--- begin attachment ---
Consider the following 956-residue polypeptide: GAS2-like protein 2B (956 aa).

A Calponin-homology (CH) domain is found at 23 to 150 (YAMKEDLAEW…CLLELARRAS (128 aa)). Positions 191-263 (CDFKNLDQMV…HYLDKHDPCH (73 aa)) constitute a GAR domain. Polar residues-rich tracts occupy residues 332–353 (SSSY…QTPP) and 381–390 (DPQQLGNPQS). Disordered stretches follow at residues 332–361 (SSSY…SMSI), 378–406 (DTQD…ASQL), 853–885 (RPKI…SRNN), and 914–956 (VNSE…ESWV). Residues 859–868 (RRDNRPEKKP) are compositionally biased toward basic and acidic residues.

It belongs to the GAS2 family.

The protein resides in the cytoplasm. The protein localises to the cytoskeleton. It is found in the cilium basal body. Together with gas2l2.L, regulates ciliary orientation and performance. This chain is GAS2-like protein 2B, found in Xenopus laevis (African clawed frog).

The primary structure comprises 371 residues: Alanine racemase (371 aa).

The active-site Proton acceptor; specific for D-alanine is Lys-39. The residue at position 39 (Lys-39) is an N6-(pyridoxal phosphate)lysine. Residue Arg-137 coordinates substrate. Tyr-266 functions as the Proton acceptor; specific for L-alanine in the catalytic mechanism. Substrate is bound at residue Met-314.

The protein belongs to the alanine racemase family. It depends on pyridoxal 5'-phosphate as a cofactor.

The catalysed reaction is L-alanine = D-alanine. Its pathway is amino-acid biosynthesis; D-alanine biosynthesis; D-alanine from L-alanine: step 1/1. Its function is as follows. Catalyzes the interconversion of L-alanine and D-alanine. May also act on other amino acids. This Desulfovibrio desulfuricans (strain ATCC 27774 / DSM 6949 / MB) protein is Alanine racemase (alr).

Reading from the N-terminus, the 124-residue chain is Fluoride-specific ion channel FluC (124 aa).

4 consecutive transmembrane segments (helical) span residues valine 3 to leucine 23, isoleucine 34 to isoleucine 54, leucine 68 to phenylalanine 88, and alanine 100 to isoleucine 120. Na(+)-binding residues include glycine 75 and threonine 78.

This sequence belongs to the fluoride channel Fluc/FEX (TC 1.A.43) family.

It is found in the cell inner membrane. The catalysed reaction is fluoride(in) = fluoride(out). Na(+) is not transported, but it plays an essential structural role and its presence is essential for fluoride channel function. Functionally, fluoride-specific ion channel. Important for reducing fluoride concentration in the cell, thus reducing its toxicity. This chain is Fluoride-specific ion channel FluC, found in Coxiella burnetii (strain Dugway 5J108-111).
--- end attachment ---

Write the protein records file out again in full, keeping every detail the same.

Consider the following 956-residue polypeptide: GAS2-like protein 2B (956 aa).

A Calponin-homology (CH) domain is found at 23 to 150 (YAMKEDLAEW…CLLELARRAS (128 aa)). Positions 191-263 (CDFKNLDQMV…HYLDKHDPCH (73 aa)) constitute a GAR domain. Polar residues-rich tracts occupy residues 332–353 (SSSY…QTPP) and 381–390 (DPQQLGNPQS). Disordered stretches follow at residues 332–361 (SSSY…SMSI), 378–406 (DTQD…ASQL), 853–885 (RPKI…SRNN), and 914–956 (VNSE…ESWV). Residues 859–868 (RRDNRPEKKP) are compositionally biased toward basic and acidic residues.

It belongs to the GAS2 family.

The protein resides in the cytoplasm. The protein localises to the cytoskeleton. It is found in the cilium basal body. Together with gas2l2.L, regulates ciliary orientation and performance. This chain is GAS2-like protein 2B, found in Xenopus laevis (African clawed frog).

The primary structure comprises 371 residues: Alanine racemase (371 aa).

The active-site Proton acceptor; specific for D-alanine is Lys-39. The residue at position 39 (Lys-39) is an N6-(pyridoxal phosphate)lysine. Residue Arg-137 coordinates substrate. Tyr-266 functions as the Proton acceptor; specific for L-alanine in the catalytic mechanism. Substrate is bound at residue Met-314.

The protein belongs to the alanine racemase family. It depends on pyridoxal 5'-phosphate as a cofactor.

The catalysed reaction is L-alanine = D-alanine. Its pathway is amino-acid biosynthesis; D-alanine biosynthesis; D-alanine from L-alanine: step 1/1. Its function is as follows. Catalyzes the interconversion of L-alanine and D-alanine. May also act on other amino acids. This Desulfovibrio desulfuricans (strain ATCC 27774 / DSM 6949 / MB) protein is Alanine racemase (alr).

Reading from the N-terminus, the 124-residue chain is Fluoride-specific ion channel FluC (124 aa).

4 consecutive transmembrane segments (helical) span residues valine 3 to leucine 23, isoleucine 34 to isoleucine 54, leucine 68 to phenylalanine 88, and alanine 100 to isoleucine 120. Na(+)-binding residues include glycine 75 and threonine 78.

This sequence belongs to the fluoride channel Fluc/FEX (TC 1.A.43) family.

It is found in the cell inner membrane. The catalysed reaction is fluoride(in) = fluoride(out). Na(+) is not transported, but it plays an essential structural role and its presence is essential for fluoride channel function. Functionally, fluoride-specific ion channel. Important for reducing fluoride concentration in the cell, thus reducing its toxicity. This chain is Fluoride-specific ion channel FluC, found in Coxiella burnetii (strain Dugway 5J108-111).